Kim Kardashian recreates Elizabeth Taylor’s Cleopatra for Harper’s Bazaar.

I must admit, I know quite a lot about Kim Kardashian. In fact, I know a little about her whole family. I’m not sure how I know about them. I’ve never actually gone out of my way to watch their television program or read an article about them. But the Kardashians are pervasive in our culture. So, I assume I’ve just picked up these bits of Kardashian knowledge just by being in society.

From the bits of knowledge, I’ve picked up, I have deduced that I’m not a huge fan. I’m not sure that she does much to help our culture and I’m not sure we need to contour our face (it seems like a lot of effort). And let’s be honest: she forgets to think sometimes before she speaks. Yet, she seems to be somewhat of a role model for girls. This idea worried one headmistress so much that she decided to set up a project to encourage her students to think about other role models.

Jane Lunnon, the headmistress of Wimbledon High School for girls, wants girls to have role models like Shakespeare’s Cleopatra, so she started a project encouraging students to imagine Shakespeare‚Äòs heroines in modern day settings. She even pointed out comparisons between Cleopatra and Kim Kardashian, saying they were both good at selling their image. But, she noted, Cleopatra embodied power as the queen of Egypt. Although Kim K is well known for her airbrushed image, Cleopatra is someone whose beauty is flawed (nobody is perfect, right?). She also mentions other Shakespeare heroines who battle against adversity, and points out that in these heroines we can see their resourcefulness and resilience. Her idea is to make girls consider these Shakespeare heroines and to put themselves in their shoes.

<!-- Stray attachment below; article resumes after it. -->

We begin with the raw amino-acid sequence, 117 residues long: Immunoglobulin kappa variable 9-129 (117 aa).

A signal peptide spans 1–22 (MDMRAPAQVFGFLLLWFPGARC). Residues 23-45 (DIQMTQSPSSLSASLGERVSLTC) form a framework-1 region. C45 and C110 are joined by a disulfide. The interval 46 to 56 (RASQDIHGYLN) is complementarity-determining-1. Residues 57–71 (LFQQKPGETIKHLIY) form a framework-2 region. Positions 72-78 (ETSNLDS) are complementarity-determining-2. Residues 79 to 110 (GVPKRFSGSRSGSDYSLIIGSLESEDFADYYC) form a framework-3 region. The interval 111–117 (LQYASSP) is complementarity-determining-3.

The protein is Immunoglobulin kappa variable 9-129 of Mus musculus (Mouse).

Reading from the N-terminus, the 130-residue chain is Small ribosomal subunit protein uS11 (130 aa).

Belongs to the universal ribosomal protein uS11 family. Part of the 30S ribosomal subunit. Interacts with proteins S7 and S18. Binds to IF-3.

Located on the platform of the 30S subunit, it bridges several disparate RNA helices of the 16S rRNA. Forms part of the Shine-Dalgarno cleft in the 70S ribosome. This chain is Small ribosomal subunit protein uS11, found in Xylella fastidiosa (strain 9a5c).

It‚Äôs great to think about alternative role models. But it can be hard sometimes to find the relevance between a Shakespeare character and your own life. There are some Shakespeare heroines that I love: Beatrice in Much Ado About Nothing,¬†Rosalind in As You Like It. But there are Shakespeare heroines that aren‚Äôt the best role models either, such as Juliet in Romeo and Juliet (melodramatic). And I would suggest Lady Macbeth is perhaps not one of the best Shakespearian role models. I feel the same about Cleopatra. Yes, she‚Äôs powerful because she‚Äôs the queen of Egypt, but she‚Äôs also vengeful. She tricks Antony into thinking she‚Äôs dead and finally commits suicide. So I‚Äôm not sure I want Shakespeare‚Äôs Cleopatra as a role model either. Although it‚Äôs great that Ms Lunnon wants girls to read Shakespeare, let‚Äôs hold off on seeing them as our role models. We can find better role models in contemporary society – role models who aren‚Äôt Kim K (sorry Kim!). Emma Watson is intelligent, motivated and the UN Women Goodwill ambassador. Or Malala Yousafzai for everything she‚Äôs lived through and everything that she continues to do to fight for female education. We don‚Äôt necessarily need to look into the past for our role models. We just have to think about it and not get sidetracked by useless bits of Kardashian knowledge…

-Kate Havard
Junior Girl
Girl Museum Inc.

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